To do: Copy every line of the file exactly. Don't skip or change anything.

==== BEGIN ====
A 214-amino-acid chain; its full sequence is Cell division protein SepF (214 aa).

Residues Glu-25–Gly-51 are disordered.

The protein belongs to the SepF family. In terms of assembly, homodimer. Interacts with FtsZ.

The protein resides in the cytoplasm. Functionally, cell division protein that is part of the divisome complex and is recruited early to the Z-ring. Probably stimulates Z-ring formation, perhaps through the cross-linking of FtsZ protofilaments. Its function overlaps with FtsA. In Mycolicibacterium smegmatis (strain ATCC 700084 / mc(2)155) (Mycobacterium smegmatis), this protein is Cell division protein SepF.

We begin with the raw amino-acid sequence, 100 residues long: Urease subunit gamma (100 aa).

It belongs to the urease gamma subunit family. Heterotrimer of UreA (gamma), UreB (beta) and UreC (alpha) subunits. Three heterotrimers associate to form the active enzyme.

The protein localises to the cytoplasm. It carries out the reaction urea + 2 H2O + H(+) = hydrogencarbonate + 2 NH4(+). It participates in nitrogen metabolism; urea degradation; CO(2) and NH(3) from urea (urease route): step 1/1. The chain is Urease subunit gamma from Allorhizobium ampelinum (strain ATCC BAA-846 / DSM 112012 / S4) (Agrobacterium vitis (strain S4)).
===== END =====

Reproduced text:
A 214-amino-acid chain; its full sequence is Cell division protein SepF (214 aa).

Residues Glu-25–Gly-51 are disordered.

The protein belongs to the SepF family. In terms of assembly, homodimer. Interacts with FtsZ.

The protein resides in the cytoplasm. Functionally, cell division protein that is part of the divisome complex and is recruited early to the Z-ring. Probably stimulates Z-ring formation, perhaps through the cross-linking of FtsZ protofilaments. Its function overlaps with FtsA. In Mycolicibacterium smegmatis (strain ATCC 700084 / mc(2)155) (Mycobacterium smegmatis), this protein is Cell division protein SepF.

We begin with the raw amino-acid sequence, 100 residues long: Urease subunit gamma (100 aa).

It belongs to the urease gamma subunit family. Heterotrimer of UreA (gamma), UreB (beta) and UreC (alpha) subunits. Three heterotrimers associate to form the active enzyme.

The protein localises to the cytoplasm. It carries out the reaction urea + 2 H2O + H(+) = hydrogencarbonate + 2 NH4(+). It participates in nitrogen metabolism; urea degradation; CO(2) and NH(3) from urea (urease route): step 1/1. The chain is Urease subunit gamma from Allorhizobium ampelinum (strain ATCC BAA-846 / DSM 112012 / S4) (Agrobacterium vitis (strain S4)).